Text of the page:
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From below sea level to the highest mountain


MARK TURIN


Aside from being two small constitutional monarchies that sit alphabetically next to each other at United Nations conferences, the Netherlands and Nepal appear to have little else in common. The Netherlands is a post-industrial country with wide-reaching infrastructure, virtually no remaining unmanipulated nature and startlingly high income tax. Nepal, for its part, is essentially non-industrial, with little infrastructure to speak of, nor enforced taxes for that matter, but abounding in natural beauty. Then there is the most apparent and amusing contrast-in the Netherlands the highest point is a few hundred feet above sea level, which in Nepal would be swiftly dismissed as a dhisko.

But tourism is one concern both countries share. Nepal wants tourists and the Dutch are tourists. Whichever country in the world you care to visit, you are bound to find a Dutchie. Most are just travelling, but others settle down and turn to good old-fashioned Calvinist Dutch entrepreneurship. From beaches in Thailand to outposts in Alaska, there are Netherlanders running bars, restaurants and businesses. Nepal is no exception: the cosy oasis called the Summit Hotel was established by their own countrymen and specifically caters to their cultural and dietary needs.

In 1998, the number of Dutch nationals visiting Nepal saw a sharp increase. According to figures from the Consulate of the Kingdom of Nepal in Amsterdam, the total number of tourist visas issued were 6,649 in 1997, 10,860 in 1998 and 12,883 in 1999. In other words, there was a doubling of visitors in just two years, and these figures don't include the number of Dutch nationals who get their Nepali visa at the Chinese or Indian borders, or at the Tribhuvan Intenrational Airport. To what can we attribute this sharp increase? Probably not to the ingenious marketing strategies of the Visit Nepal 1998 initiative. The answer comes in the unlikely form of the Dutch airline, Transavia.

Transavia is a daughter company of KLM, the Dutch flag-carrier, and has its own fleet of 25 planes. Already a well-established charter airline in the Netherlands, the bulk of Transavia's traditional business was built around transporting Dutch holiday-makers to beach destinations like Ibiza and Mallorca in the summer holidays. So adding Kathmandu as a seasonal destination from September to April dovetailed nicely with the supply and demand of their staff and fleet, which are fully occupied in the summer months, but less so in the northern winter.

And how Transavia came to fly to Kathmandu is a story in its own right. The unexpected catalysts were the crown princes of both kingdoms, though they surely did not know things would turn out this way. In 1967, King Mahendra was on an official visit to the Netherlands. Unfortunately, the evening of the royal banquet did not go as planned. The palace was a little frazzled, and Queen Juliana was absent-she was giving birth to the future crown prince of the Netherlands, Willem-Alexander. Almost thirty years later, this incident helped Cas F de Stoppelaar, the Royal Nepalese Honorary Consul General to the Netherlands, get Transavia to fly to Nepal.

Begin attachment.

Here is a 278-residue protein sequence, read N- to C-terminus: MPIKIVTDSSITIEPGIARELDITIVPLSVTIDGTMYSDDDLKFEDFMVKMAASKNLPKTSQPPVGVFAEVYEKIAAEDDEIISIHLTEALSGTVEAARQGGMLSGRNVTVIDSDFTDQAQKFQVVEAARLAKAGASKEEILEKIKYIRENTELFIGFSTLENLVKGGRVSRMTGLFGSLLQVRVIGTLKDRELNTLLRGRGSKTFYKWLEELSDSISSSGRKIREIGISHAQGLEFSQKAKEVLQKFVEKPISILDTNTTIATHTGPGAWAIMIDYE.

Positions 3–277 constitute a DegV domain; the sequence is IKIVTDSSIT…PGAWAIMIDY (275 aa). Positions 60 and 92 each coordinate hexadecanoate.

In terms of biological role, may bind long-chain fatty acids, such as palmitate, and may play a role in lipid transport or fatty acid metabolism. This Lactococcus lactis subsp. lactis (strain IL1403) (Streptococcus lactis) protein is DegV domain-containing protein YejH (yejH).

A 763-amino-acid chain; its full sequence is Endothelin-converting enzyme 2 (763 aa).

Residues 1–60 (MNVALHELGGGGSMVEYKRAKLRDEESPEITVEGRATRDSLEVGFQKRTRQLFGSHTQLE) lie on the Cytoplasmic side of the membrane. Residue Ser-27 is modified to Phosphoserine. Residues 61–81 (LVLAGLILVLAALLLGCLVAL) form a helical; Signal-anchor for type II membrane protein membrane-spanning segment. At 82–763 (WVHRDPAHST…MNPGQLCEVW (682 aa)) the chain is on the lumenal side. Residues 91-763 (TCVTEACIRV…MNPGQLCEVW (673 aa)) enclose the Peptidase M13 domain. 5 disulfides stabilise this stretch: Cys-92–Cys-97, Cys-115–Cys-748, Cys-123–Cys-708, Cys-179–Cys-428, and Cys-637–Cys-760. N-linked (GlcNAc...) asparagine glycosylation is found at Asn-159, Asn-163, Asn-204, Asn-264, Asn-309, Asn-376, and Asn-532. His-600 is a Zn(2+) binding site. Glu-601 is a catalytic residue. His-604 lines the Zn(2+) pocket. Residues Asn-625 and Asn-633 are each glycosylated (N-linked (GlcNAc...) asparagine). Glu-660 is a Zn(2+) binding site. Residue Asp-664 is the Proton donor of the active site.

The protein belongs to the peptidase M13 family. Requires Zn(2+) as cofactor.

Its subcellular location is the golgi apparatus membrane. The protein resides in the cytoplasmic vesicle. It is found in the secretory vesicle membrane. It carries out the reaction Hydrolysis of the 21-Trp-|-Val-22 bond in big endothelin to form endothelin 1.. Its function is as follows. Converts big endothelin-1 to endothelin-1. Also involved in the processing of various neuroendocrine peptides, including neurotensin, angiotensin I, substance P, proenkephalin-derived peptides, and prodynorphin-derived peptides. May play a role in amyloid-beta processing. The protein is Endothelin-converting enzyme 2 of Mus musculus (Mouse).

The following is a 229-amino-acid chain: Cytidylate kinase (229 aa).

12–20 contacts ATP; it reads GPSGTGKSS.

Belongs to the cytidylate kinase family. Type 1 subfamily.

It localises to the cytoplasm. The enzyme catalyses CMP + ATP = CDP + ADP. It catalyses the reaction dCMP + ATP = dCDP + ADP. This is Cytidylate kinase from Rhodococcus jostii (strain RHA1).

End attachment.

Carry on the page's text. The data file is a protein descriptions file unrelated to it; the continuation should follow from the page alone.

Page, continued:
De Stoppelaar dashed off a letter to the Dutch Royal Palace, pointing out that the palace had once been responsible for ruining an official dinner in honour of King Mahendra. The palace rang him back, one thing led to another and in January 1997, Crown Prince Willem-Alexander of the Netherlands made an official visit to Nepal. Received, in line with expected protocol, by then Crown Prince Dipendra, Willem-Alexander extended an \'open invitation' at the end of his stay for his host to pay a return visit.

1998 was a year of growing Dutch interest in Nepal, particularly due to the press coverage surrounding the IMAX Everest film, and the news that Nepal's crown prince would be visiting. De Stoppelaar, together with the influential Dutch travel agency OAD (which owns Nepal Reizen), had been approaching airlines with the idea of opening up a direct route between Amsterdam and Kathmandu, something on the order of 150 seats a week. The search ran into administrative obstacles-there was no Air Service Agreement between the Netherlands and Nepal. Such an agreement is a prerequisite for direct flights to commence between any two nations. On 10 June 1998, when the late Crown Prince Dipendra was in the Netherlands, an agreement was signed between Transavia and RNAC, allowing them to fly to each other's capitals.

The first Transavia flight to Kathmandu took off on 23 September, 1998. In the cockpit-though not at the controls-was de Stoppelaar, himself a holder of a pilot's licence and a long-time aircraft enthusiast.

At present Transavia flies two 220-seater aircraft a week to Kathmandu for 35 weeks of the year, transporting up to 15,400 people to Nepal and back. The psychological importance of being able to fly directly from one's own country and, moreover, with a trusted \'home' airline cannot be underestimated. By filling this niche in the market, the Transavia service to Kathmandu has quite literally placed Nepal on the map of possibility for a class of older, wealthier, non-backpacking Dutch tourists who might previously have gone to Bali for a beach holiday. And it's not just the Dutch. The number of Belgian tourists coming to Nepal has jumped 15 percent this year compared to last year-the only nationality to register an increase.


LATEST ISSUE
638
(11 JAN 2013 - 17 JAN 2013)


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